Signs of Abuse Includes:

  • Agitation or Paranoia
  • Reduced Appetite
  • Increased Heart rate
  • Itching

Prescription Opioid Drugs

Opioids are typically intense or potent painkillers, such as morphine or heroin. They are derived from opium poppy plants. Substances such as morphine, heroin or opium are considered to be ‘natural’ opiates, whereas methadone, Percocet, fentanyl and Vicodin are considered synthetic opioids. Opioids are highly addictive and cause severe withdrawal. Opioids are currently responsible for the majority of drug abuse and overdose in America. More than half of all preventable death from drugs involves some kind of opioid. Fentanyl is exceptionally lethal as it is 50-100 times more potent than morphine, and very cheap. Many drug dealers will add fentanyl into their pressed pills to make them more potent, leading to additional risk of death.

Signs of Abuse Include:

  • Euphoria
  • Increased Tolerance
  • Increased Sensitivity to Pain
  • Confusion
  • Poor Coordination
  • Memory Problems


Barbiturates are typically sedative drugs that treat things such as seizures or insomnia. The body develops a tolerance to these drugs quickly, and withdrawal effects are felt as quickly as 8 hours after the last dose. Mixing barbiturates with other substances, such as alcohol or opiates greatly increases the chance of overdose. One of the more common barbiturates is phenobarbital, a medication to treat epilepsy.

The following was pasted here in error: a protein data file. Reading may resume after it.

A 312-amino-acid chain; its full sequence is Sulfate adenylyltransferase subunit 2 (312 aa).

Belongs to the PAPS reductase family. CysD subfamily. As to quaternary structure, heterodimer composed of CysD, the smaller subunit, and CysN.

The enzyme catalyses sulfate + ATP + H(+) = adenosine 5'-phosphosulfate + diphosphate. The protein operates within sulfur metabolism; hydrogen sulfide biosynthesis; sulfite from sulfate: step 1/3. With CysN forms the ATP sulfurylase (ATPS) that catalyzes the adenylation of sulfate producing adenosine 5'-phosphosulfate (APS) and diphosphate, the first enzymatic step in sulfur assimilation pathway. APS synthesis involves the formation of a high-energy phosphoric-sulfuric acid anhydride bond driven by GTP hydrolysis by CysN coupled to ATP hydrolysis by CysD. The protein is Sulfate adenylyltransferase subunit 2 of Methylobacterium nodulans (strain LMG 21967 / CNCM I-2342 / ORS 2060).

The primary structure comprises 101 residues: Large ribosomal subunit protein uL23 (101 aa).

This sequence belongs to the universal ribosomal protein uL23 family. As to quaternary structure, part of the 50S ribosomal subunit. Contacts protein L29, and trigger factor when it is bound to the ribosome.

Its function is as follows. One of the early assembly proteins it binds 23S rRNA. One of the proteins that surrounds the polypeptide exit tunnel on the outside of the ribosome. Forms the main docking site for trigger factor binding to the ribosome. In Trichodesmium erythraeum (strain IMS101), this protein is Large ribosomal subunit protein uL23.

Typical signs of abuse includes:

  • Decreased Consciousness
  • Vertigo
  • Muscle Weakness
  • Slurring Speech


Benzodiazepines, or benzos are typically prescribed for anxiety disorders or depression. They include prescription drugs such as Valium, Klonopin and Xanax. Discontinuing them is especially dangerous because they can cause permanent chemical changes to the brain. Valium, as an example, is one of the most dangerous drugs to withdraw from, as lethal as alcohol, due to risk of grand mal seizures. Ending a dependency or addiction to benzos, especially Valium requires medical assistance to ensure safety.

Signs of Abuse Include:

  • Feeling Unsteady
  • Memory Issues
  • Slurring
  • Poor Concentration